- This wound would need lengthy hospitalization for treatment, have the constant and very serious presence of the Cardinal Signs and Symptoms, and a definite inability to work.
- Scars would be very large and jagged and would stretch across a large area. Serious loss of muscle substance and tone (even causing muscles to be flabby and weak) would cause significantly abnormal muscle function.
- Other evidence of severe disability could include X-ray evidence of foreign bodies in the muscles, skin attaching directly to the bone instead of the bone being covered by muscle, decreased response in the muscles to electric shocks, significant Atrophy, other muscle groups having to compensate for the injured muscle group, and atrophy of connected muscles not directly damaged.
- If the condition is an open comminuted fracture with muscle damage (if the wound is open, it will almost always have muscle damage unless it is strictly over a purely boney spot like the wrist), then it will be rated as severe damage to the muscles affected.
- A through-and-through muscle injury will be no less than moderate for each group of muscles damaged.
Check out The Ratings of the Shoulder and Upper Arm Muscles page for the exact ratings for each severity for each Shoulder and Upper Arm Muscles group.
How will the VA rate my shoulder muscle condition?
The VA uses the rules of the VASRD to rate conditions or the Shoulder and Upper Arm Muscles based on how they affect the ability to use the shoulder. Check out our Ratings of the Shoulder and Upper Arm Muscles page for the exact codes and ratings.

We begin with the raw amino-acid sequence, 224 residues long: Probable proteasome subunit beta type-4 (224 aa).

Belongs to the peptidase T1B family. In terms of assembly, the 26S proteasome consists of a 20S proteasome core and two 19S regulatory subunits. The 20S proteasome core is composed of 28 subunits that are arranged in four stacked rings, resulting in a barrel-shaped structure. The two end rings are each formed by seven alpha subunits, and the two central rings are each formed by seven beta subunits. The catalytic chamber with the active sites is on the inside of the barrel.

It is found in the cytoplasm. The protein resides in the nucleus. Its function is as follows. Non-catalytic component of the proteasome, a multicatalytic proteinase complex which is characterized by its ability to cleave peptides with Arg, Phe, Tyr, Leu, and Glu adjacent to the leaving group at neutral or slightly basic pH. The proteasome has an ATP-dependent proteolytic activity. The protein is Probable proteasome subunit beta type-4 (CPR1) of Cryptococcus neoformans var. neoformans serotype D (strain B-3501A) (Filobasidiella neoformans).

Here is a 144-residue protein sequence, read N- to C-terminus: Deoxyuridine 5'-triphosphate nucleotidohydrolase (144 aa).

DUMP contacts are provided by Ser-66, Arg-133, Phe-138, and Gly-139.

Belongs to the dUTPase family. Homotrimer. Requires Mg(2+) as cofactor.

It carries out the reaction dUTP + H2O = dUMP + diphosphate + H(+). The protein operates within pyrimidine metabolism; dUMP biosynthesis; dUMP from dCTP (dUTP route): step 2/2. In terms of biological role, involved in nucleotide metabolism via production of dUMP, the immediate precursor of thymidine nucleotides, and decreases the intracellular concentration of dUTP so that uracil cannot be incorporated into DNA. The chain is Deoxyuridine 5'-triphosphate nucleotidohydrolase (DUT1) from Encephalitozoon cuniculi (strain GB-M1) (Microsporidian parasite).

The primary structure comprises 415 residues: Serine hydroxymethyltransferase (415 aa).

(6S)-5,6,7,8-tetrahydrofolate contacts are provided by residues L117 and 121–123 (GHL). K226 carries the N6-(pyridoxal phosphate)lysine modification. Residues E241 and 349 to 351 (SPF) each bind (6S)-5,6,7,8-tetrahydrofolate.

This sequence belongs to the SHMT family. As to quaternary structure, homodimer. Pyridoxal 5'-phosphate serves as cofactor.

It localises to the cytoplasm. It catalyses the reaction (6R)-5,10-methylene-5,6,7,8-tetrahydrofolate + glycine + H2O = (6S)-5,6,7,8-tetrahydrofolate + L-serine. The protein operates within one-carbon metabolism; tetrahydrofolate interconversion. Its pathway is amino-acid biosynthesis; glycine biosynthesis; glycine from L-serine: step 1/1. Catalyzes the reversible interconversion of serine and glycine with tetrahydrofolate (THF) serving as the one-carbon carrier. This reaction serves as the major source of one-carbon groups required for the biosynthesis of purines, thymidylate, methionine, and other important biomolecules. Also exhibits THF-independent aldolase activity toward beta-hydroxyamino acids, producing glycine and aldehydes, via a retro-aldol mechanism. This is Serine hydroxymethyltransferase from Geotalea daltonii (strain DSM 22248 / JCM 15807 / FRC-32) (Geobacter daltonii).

Can I get VA Disability for shoulder pain?
Yes, as long as the shoulder pain is service-connected, you can qualify for VA Disability. It will be rated the minimum 10% unless there is limited motion that qualifies for a higher rating.
How will my shoulder muscle be rated on the Slight to Severe Scale?
The VA rates all conditions of the Shoulder and Upper Arm Muscles on either the Slight to Severe Scale or limited motion of the shoulder, whichever rating options gives the higher rating.
How to I apply to receive my benefits?
If you are still in the military, then you can request your military physician to refer you to the MEB and start the IDES process. If you are already a veteran, you can submit a VA Disability Claim along with evidence of service-connection and all medical records regarding the conditions on the claim.
If my claim is approved, what benefits will I receive?
If you are rated 20% or less from the DoD, then you will receive a single separation payment. If you are rated 30% or more, you will receive full retirement benefits. From the VA, you will receive a monthly payment as well as full medical care from the VA for the qualifying conditions.
How long does it take to receive my disability benefits?
Brand new claims usually take 3-6 months to process. Once processed, you will start receiving payments in 1-3 months.
How are the rating percentages assigned to my conditions?
The rules of the VA's Schedule for Rating Disabilities (VASRD) are used to assign rating percentages to conditions. The VASRD gives rating rules for conditions based on their symptoms, treatment options, and the resulting level of disability they cause.
My conditions have worsened. How do I increase my rating percentages?
If your conditions have worsened since you last applied and now qualify for a higher rating, you can submit a new claim, checking the box for an increased evaluation.